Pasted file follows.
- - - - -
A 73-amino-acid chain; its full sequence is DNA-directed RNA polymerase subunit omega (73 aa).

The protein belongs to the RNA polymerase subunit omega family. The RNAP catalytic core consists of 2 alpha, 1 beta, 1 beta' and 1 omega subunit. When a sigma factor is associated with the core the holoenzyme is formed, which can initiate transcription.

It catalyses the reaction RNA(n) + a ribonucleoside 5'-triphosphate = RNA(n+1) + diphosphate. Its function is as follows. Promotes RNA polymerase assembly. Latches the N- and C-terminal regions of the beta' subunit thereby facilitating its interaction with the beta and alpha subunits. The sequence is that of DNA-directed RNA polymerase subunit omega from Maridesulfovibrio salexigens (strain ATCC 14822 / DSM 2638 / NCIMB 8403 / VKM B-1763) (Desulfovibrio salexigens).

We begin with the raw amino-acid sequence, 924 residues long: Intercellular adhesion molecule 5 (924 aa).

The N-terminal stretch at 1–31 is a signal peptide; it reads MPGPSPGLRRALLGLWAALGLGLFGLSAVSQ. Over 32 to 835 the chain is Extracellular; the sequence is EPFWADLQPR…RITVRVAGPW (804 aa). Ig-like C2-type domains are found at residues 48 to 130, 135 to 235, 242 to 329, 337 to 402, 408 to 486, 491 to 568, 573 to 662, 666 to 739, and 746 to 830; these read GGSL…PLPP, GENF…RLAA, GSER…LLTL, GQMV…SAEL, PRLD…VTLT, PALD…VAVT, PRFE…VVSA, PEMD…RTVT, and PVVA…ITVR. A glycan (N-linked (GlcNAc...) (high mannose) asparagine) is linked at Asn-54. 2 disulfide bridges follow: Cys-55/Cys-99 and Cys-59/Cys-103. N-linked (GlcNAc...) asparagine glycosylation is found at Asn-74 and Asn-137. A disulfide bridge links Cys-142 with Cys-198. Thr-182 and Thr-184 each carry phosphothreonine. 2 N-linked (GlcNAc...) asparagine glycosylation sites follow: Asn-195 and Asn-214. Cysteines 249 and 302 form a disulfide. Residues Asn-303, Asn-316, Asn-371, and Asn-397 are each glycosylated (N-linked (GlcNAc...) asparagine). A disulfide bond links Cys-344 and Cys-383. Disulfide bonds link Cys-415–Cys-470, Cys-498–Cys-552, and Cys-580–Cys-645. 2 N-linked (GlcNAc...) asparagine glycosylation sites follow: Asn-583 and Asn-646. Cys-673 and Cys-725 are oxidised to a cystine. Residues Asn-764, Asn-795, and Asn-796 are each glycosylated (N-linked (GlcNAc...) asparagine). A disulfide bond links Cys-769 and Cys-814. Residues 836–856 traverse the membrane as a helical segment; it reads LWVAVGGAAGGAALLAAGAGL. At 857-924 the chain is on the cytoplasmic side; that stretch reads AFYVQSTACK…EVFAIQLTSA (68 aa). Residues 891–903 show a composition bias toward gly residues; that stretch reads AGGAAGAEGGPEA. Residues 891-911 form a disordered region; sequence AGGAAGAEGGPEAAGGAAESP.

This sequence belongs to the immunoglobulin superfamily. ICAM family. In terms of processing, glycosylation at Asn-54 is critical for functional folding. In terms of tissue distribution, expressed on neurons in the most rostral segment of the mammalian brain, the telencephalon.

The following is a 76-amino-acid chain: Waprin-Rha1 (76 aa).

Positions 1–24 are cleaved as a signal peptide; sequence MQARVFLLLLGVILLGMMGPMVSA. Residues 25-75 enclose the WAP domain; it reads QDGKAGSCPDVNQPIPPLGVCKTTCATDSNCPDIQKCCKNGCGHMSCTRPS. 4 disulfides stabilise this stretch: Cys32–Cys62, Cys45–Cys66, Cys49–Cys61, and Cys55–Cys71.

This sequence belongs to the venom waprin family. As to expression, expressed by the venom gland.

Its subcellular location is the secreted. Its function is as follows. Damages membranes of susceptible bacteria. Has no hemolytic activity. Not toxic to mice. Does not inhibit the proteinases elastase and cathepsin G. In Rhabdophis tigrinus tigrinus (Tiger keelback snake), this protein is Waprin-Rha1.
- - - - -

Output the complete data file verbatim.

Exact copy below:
A 73-amino-acid chain; its full sequence is DNA-directed RNA polymerase subunit omega (73 aa).

The protein belongs to the RNA polymerase subunit omega family. The RNAP catalytic core consists of 2 alpha, 1 beta, 1 beta' and 1 omega subunit. When a sigma factor is associated with the core the holoenzyme is formed, which can initiate transcription.

It catalyses the reaction RNA(n) + a ribonucleoside 5'-triphosphate = RNA(n+1) + diphosphate. Its function is as follows. Promotes RNA polymerase assembly. Latches the N- and C-terminal regions of the beta' subunit thereby facilitating its interaction with the beta and alpha subunits. The sequence is that of DNA-directed RNA polymerase subunit omega from Maridesulfovibrio salexigens (strain ATCC 14822 / DSM 2638 / NCIMB 8403 / VKM B-1763) (Desulfovibrio salexigens).

We begin with the raw amino-acid sequence, 924 residues long: Intercellular adhesion molecule 5 (924 aa).

The N-terminal stretch at 1–31 is a signal peptide; it reads MPGPSPGLRRALLGLWAALGLGLFGLSAVSQ. Over 32 to 835 the chain is Extracellular; the sequence is EPFWADLQPR…RITVRVAGPW (804 aa). Ig-like C2-type domains are found at residues 48 to 130, 135 to 235, 242 to 329, 337 to 402, 408 to 486, 491 to 568, 573 to 662, 666 to 739, and 746 to 830; these read GGSL…PLPP, GENF…RLAA, GSER…LLTL, GQMV…SAEL, PRLD…VTLT, PALD…VAVT, PRFE…VVSA, PEMD…RTVT, and PVVA…ITVR. A glycan (N-linked (GlcNAc...) (high mannose) asparagine) is linked at Asn-54. 2 disulfide bridges follow: Cys-55/Cys-99 and Cys-59/Cys-103. N-linked (GlcNAc...) asparagine glycosylation is found at Asn-74 and Asn-137. A disulfide bridge links Cys-142 with Cys-198. Thr-182 and Thr-184 each carry phosphothreonine. 2 N-linked (GlcNAc...) asparagine glycosylation sites follow: Asn-195 and Asn-214. Cysteines 249 and 302 form a disulfide. Residues Asn-303, Asn-316, Asn-371, and Asn-397 are each glycosylated (N-linked (GlcNAc...) asparagine). A disulfide bond links Cys-344 and Cys-383. Disulfide bonds link Cys-415–Cys-470, Cys-498–Cys-552, and Cys-580–Cys-645. 2 N-linked (GlcNAc...) asparagine glycosylation sites follow: Asn-583 and Asn-646. Cys-673 and Cys-725 are oxidised to a cystine. Residues Asn-764, Asn-795, and Asn-796 are each glycosylated (N-linked (GlcNAc...) asparagine). A disulfide bond links Cys-769 and Cys-814. Residues 836–856 traverse the membrane as a helical segment; it reads LWVAVGGAAGGAALLAAGAGL. At 857-924 the chain is on the cytoplasmic side; that stretch reads AFYVQSTACK…EVFAIQLTSA (68 aa). Residues 891–903 show a composition bias toward gly residues; that stretch reads AGGAAGAEGGPEA. Residues 891-911 form a disordered region; sequence AGGAAGAEGGPEAAGGAAESP.

This sequence belongs to the immunoglobulin superfamily. ICAM family. In terms of processing, glycosylation at Asn-54 is critical for functional folding. In terms of tissue distribution, expressed on neurons in the most rostral segment of the mammalian brain, the telencephalon.

The following is a 76-amino-acid chain: Waprin-Rha1 (76 aa).

Positions 1–24 are cleaved as a signal peptide; sequence MQARVFLLLLGVILLGMMGPMVSA. Residues 25-75 enclose the WAP domain; it reads QDGKAGSCPDVNQPIPPLGVCKTTCATDSNCPDIQKCCKNGCGHMSCTRPS. 4 disulfides stabilise this stretch: Cys32–Cys62, Cys45–Cys66, Cys49–Cys61, and Cys55–Cys71.

This sequence belongs to the venom waprin family. As to expression, expressed by the venom gland.

Its subcellular location is the secreted. Its function is as follows. Damages membranes of susceptible bacteria. Has no hemolytic activity. Not toxic to mice. Does not inhibit the proteinases elastase and cathepsin G. In Rhabdophis tigrinus tigrinus (Tiger keelback snake), this protein is Waprin-Rha1.